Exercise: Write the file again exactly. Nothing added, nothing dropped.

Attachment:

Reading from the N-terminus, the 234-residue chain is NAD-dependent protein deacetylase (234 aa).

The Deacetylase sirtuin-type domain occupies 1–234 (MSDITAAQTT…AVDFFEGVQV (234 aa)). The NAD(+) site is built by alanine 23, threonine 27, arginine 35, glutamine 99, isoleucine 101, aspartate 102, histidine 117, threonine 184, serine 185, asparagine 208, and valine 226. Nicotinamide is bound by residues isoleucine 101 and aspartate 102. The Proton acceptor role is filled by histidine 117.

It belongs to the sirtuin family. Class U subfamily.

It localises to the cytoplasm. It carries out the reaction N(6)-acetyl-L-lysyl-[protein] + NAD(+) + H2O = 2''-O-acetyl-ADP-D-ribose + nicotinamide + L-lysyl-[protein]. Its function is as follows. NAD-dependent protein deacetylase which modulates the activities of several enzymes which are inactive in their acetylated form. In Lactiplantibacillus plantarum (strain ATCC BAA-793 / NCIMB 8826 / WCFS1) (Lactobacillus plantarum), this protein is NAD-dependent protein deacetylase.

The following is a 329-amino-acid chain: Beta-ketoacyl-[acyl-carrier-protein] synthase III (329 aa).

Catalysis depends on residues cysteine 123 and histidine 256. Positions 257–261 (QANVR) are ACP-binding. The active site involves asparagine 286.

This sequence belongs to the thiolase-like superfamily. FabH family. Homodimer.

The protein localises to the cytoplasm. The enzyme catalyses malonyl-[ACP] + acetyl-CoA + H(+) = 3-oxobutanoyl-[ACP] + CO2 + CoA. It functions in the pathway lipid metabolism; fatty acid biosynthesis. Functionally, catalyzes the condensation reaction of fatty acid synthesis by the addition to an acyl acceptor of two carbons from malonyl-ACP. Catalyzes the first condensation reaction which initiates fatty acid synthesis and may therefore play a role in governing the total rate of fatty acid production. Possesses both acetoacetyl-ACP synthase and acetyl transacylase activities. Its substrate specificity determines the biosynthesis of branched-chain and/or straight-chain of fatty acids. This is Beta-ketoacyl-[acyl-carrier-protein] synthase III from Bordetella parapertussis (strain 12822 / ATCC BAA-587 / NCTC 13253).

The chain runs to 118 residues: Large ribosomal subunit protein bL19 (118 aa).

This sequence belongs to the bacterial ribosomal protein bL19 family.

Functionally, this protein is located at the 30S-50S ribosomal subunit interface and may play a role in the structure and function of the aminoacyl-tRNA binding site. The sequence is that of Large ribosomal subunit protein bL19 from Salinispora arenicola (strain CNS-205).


Reading from the N-terminus, the 234-residue chain is NAD-dependent protein deacetylase (234 aa).

The Deacetylase sirtuin-type domain occupies 1–234 (MSDITAAQTT…AVDFFEGVQV (234 aa)). The NAD(+) site is built by alanine 23, threonine 27, arginine 35, glutamine 99, isoleucine 101, aspartate 102, histidine 117, threonine 184, serine 185, asparagine 208, and valine 226. Nicotinamide is bound by residues isoleucine 101 and aspartate 102. The Proton acceptor role is filled by histidine 117.

It belongs to the sirtuin family. Class U subfamily.

It localises to the cytoplasm. It carries out the reaction N(6)-acetyl-L-lysyl-[protein] + NAD(+) + H2O = 2''-O-acetyl-ADP-D-ribose + nicotinamide + L-lysyl-[protein]. Its function is as follows. NAD-dependent protein deacetylase which modulates the activities of several enzymes which are inactive in their acetylated form. In Lactiplantibacillus plantarum (strain ATCC BAA-793 / NCIMB 8826 / WCFS1) (Lactobacillus plantarum), this protein is NAD-dependent protein deacetylase.

The following is a 329-amino-acid chain: Beta-ketoacyl-[acyl-carrier-protein] synthase III (329 aa).

Catalysis depends on residues cysteine 123 and histidine 256. Positions 257–261 (QANVR) are ACP-binding. The active site involves asparagine 286.

This sequence belongs to the thiolase-like superfamily. FabH family. Homodimer.

The protein localises to the cytoplasm. The enzyme catalyses malonyl-[ACP] + acetyl-CoA + H(+) = 3-oxobutanoyl-[ACP] + CO2 + CoA. It functions in the pathway lipid metabolism; fatty acid biosynthesis. Functionally, catalyzes the condensation reaction of fatty acid synthesis by the addition to an acyl acceptor of two carbons from malonyl-ACP. Catalyzes the first condensation reaction which initiates fatty acid synthesis and may therefore play a role in governing the total rate of fatty acid production. Possesses both acetoacetyl-ACP synthase and acetyl transacylase activities. Its substrate specificity determines the biosynthesis of branched-chain and/or straight-chain of fatty acids. This is Beta-ketoacyl-[acyl-carrier-protein] synthase III from Bordetella parapertussis (strain 12822 / ATCC BAA-587 / NCTC 13253).

The chain runs to 118 residues: Large ribosomal subunit protein bL19 (118 aa).

This sequence belongs to the bacterial ribosomal protein bL19 family.

Functionally, this protein is located at the 30S-50S ribosomal subunit interface and may play a role in the structure and function of the aminoacyl-tRNA binding site. The sequence is that of Large ribosomal subunit protein bL19 from Salinispora arenicola (strain CNS-205).